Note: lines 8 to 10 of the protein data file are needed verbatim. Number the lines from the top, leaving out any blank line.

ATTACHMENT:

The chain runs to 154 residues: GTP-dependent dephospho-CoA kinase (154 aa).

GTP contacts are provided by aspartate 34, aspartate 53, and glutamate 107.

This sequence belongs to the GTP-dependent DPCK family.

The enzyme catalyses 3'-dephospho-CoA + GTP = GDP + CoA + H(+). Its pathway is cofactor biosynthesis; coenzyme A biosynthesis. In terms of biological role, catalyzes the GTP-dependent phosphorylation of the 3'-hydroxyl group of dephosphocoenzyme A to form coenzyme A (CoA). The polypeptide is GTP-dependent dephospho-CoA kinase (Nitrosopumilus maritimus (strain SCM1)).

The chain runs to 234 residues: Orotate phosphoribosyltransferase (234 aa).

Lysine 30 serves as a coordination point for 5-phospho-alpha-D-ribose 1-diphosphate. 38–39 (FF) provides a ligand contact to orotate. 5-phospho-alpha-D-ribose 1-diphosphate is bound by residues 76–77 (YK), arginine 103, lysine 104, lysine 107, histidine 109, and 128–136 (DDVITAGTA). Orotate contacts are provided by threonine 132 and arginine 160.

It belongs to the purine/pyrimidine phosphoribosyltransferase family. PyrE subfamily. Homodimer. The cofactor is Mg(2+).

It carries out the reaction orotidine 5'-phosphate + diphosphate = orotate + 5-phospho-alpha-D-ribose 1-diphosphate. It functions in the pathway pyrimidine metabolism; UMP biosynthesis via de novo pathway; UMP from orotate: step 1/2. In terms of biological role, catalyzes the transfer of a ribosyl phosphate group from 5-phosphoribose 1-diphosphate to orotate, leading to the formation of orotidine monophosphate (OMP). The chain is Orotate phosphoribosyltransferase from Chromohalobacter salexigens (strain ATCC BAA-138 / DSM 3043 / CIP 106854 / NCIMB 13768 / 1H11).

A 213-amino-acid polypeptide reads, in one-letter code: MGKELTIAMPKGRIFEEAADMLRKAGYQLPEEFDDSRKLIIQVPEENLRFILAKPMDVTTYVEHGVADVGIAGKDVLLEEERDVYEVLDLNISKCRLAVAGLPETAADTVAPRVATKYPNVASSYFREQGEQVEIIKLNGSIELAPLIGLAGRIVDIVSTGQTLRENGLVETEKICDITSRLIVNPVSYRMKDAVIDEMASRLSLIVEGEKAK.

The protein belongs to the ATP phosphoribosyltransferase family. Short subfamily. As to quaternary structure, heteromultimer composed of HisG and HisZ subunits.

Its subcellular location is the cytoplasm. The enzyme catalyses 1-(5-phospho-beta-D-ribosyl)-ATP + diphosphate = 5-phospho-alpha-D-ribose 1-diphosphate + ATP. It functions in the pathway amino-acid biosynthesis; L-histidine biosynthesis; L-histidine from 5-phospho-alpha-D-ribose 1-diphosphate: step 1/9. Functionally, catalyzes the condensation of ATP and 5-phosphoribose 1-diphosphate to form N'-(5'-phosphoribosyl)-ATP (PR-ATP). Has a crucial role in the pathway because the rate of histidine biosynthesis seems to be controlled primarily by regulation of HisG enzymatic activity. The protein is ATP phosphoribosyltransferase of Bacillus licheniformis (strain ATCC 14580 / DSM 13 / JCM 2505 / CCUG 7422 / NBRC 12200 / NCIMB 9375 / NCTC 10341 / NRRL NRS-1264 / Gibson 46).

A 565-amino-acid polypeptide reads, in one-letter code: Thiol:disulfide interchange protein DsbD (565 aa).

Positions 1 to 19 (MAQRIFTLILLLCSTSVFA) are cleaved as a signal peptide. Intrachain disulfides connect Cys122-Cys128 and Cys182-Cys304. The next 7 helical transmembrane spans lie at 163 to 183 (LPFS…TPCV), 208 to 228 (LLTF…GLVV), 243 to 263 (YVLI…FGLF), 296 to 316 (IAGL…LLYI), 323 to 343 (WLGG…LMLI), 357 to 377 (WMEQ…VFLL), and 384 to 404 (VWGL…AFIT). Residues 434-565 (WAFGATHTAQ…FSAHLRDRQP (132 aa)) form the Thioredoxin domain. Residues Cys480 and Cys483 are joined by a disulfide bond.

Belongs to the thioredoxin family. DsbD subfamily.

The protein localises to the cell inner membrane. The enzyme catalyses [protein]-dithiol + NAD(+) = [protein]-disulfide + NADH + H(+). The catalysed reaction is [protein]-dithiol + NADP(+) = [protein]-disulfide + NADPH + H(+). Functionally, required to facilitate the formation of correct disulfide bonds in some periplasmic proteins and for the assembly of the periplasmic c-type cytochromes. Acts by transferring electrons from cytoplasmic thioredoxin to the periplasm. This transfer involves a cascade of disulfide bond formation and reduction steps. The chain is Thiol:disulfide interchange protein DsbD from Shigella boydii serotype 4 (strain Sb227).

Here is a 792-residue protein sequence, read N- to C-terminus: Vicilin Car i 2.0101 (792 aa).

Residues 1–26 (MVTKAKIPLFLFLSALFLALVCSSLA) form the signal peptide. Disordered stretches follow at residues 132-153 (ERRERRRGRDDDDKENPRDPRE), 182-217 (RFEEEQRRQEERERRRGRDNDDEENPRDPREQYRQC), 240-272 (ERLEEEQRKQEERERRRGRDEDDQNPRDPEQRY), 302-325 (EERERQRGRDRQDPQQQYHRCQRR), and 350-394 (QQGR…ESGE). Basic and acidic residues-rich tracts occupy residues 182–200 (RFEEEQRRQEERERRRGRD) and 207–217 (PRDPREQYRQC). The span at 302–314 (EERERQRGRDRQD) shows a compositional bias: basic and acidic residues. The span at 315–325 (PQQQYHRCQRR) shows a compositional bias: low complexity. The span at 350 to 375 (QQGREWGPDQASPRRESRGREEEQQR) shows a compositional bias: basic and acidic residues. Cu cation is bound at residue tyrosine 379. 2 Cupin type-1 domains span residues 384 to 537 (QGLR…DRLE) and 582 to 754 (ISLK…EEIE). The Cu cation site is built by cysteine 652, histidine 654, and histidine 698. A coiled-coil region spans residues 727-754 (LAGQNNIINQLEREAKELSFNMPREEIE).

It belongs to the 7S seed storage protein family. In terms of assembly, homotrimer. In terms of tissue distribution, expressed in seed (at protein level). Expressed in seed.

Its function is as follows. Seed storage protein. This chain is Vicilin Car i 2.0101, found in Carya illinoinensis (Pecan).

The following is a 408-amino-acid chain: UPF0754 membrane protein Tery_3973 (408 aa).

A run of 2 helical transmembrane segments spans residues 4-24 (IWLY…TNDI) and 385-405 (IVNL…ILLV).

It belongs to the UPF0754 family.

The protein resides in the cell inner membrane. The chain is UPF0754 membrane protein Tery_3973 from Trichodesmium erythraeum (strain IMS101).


It carries out the reaction orotidine 5'-phosphate + diphosphate = orotate + 5-phospho-alpha-D-ribose 1-diphosphate. It functions in the pathway pyrimidine metabolism; UMP biosynthesis via de novo pathway; UMP from orotate: step 1/2. In terms of biological role, catalyzes the transfer of a ribosyl phosphate group from 5-phosphoribose 1-diphosphate to orotate, leading to the formation of orotidine monophosphate (OMP). The chain is Orotate phosphoribosyltransferase from Chromohalobacter salexigens (strain ATCC BAA-138 / DSM 3043 / CIP 106854 / NCIMB 13768 / 1H11).

A 213-amino-acid polypeptide reads, in one-letter code: MGKELTIAMPKGRIFEEAADMLRKAGYQLPEEFDDSRKLIIQVPEENLRFILAKPMDVTTYVEHGVADVGIAGKDVLLEEERDVYEVLDLNISKCRLAVAGLPETAADTVAPRVATKYPNVASSYFREQGEQVEIIKLNGSIELAPLIGLAGRIVDIVSTGQTLRENGLVETEKICDITSRLIVNPVSYRMKDAVIDEMASRLSLIVEGEKAK.

The protein belongs to the ATP phosphoribosyltransferase family. Short subfamily. As to quaternary structure, heteromultimer composed of HisG and HisZ subunits.